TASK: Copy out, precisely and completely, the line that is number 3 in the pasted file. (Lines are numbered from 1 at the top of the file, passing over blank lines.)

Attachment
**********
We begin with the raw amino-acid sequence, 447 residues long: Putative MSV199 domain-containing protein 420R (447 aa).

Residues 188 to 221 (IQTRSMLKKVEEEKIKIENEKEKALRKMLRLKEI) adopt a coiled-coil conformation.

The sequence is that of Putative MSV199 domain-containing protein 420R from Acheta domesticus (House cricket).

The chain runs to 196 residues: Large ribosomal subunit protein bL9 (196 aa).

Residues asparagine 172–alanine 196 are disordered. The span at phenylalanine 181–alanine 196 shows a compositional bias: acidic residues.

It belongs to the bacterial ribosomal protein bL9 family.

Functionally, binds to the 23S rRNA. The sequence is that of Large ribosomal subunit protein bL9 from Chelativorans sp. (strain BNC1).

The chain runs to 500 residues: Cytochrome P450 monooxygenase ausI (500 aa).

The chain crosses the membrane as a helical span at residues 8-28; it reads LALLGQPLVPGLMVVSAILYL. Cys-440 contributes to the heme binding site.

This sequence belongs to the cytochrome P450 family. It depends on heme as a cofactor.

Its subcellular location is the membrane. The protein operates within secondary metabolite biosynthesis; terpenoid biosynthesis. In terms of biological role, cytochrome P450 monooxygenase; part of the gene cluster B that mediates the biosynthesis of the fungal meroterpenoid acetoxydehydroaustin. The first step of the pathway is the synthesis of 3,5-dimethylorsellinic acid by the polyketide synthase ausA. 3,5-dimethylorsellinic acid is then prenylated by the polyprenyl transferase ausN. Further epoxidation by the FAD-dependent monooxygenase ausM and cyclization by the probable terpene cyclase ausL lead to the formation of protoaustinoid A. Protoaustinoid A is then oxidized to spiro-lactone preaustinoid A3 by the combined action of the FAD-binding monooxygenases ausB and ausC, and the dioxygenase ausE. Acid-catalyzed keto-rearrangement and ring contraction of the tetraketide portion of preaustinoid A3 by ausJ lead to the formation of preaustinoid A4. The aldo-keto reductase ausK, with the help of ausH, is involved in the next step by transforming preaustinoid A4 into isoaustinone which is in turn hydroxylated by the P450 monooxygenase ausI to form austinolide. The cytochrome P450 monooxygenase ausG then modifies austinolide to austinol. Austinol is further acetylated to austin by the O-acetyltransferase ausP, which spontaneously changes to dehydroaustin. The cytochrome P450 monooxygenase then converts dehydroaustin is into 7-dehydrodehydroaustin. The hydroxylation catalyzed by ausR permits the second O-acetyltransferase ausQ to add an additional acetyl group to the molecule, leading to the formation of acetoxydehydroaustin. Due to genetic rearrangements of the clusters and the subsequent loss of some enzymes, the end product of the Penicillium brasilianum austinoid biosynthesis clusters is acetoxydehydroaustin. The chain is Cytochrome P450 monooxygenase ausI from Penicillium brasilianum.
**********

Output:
The sequence is that of Putative MSV199 domain-containing protein 420R from Acheta domesticus (House cricket).